Every year around the time our gooseberries are about to ripen, my dad visits my house and walks around the side of my house and sits beside my gooseberry bush admiring the hundreds of pale green berries that adorn its thorny branches. But this year was a bit different. Perhaps a bittersweet memory had touched his mind. I caught my dad sitting on the rock wall staring at my gooseberry bush that had bloomed gloriously and was getting ready to yield those ten pounds of berries. He had tears in his eyes. I sat down beside him. He looked at me and told me that he really missed his mom and dad, my grandparents, since they had passed. He told me that sitting and admiring the way my gooseberry bush had flourished in our poor soil reminded him of a story that my grandmother once told him that he will never forget.

When he was about five years old he was harvesting gooseberries with my grandmother. He was complaining at how the thorns of the gooseberry bush pricked his fingers and made them bleed. My grandmother stopped her picking, put down her basket and sat my dad on her lap. She said, “William, do you know why I have always kept a gooseberry bush in our garden?” He looked up at her with the curious eyes of a five-year-old and replied, “No.”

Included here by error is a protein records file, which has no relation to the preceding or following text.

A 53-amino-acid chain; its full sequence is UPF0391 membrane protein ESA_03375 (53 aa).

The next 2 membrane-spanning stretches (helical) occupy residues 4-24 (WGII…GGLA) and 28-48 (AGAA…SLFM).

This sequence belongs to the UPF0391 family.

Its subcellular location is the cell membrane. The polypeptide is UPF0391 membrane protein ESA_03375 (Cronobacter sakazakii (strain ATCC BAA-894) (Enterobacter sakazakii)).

“William, a long time ago when I was a little girl growing up in Ireland times were hard and many people were poor. And although my father worked hard we were poorer than most. Food was scarce, especially fresh fruits and many vegetables. You see, William even though we could have grown our own food the soil in Ireland is so poor that there is a century’s old joke throughout the countryside that gooseberries are the only fruit that thrives in Ireland. Your grandfather and many other folks chose to keep gooseberry bushes. For gooseberries thrive in the poorest soil without much sun. My father, your grandfather, always said that gooseberries were God’s gift to Ireland. He noted that if we wouldn’t have had gooseberries we would have starved many times. And William, that is why I always keep at least one gooseberry bush in my garden. It humbles me and reminds me of the old days of Ireland and the lean years when potato blight took over the countryside. I know that I can count on my gooseberry bush to yield a crop every year. And of course, my gooseberry bush reminds me of your grandfather.

From that day on, my dad never complained about picking gooseberries again and eventually when he grew up and started a family of his own he planted a few gooseberry bushes in his gardens over the years; all from cuttings from my grandmother’s bushes. Sadly she is gone now and so are her bushes. However; I can’t help but think she has a hand every year in growing my gooseberry bush bigger and fuller than the year before. And the memory of my grandmother indeed lives on in yearly cuttings that I take from my bush and give to my family members. Not only does her memory live on but she will never have to worry about any of us going hungry.


About the Author: Besides writing, Denise Calaman paints and keeps a sketch book with her at all times. She loves animals, the outdoors, gardening and swimming.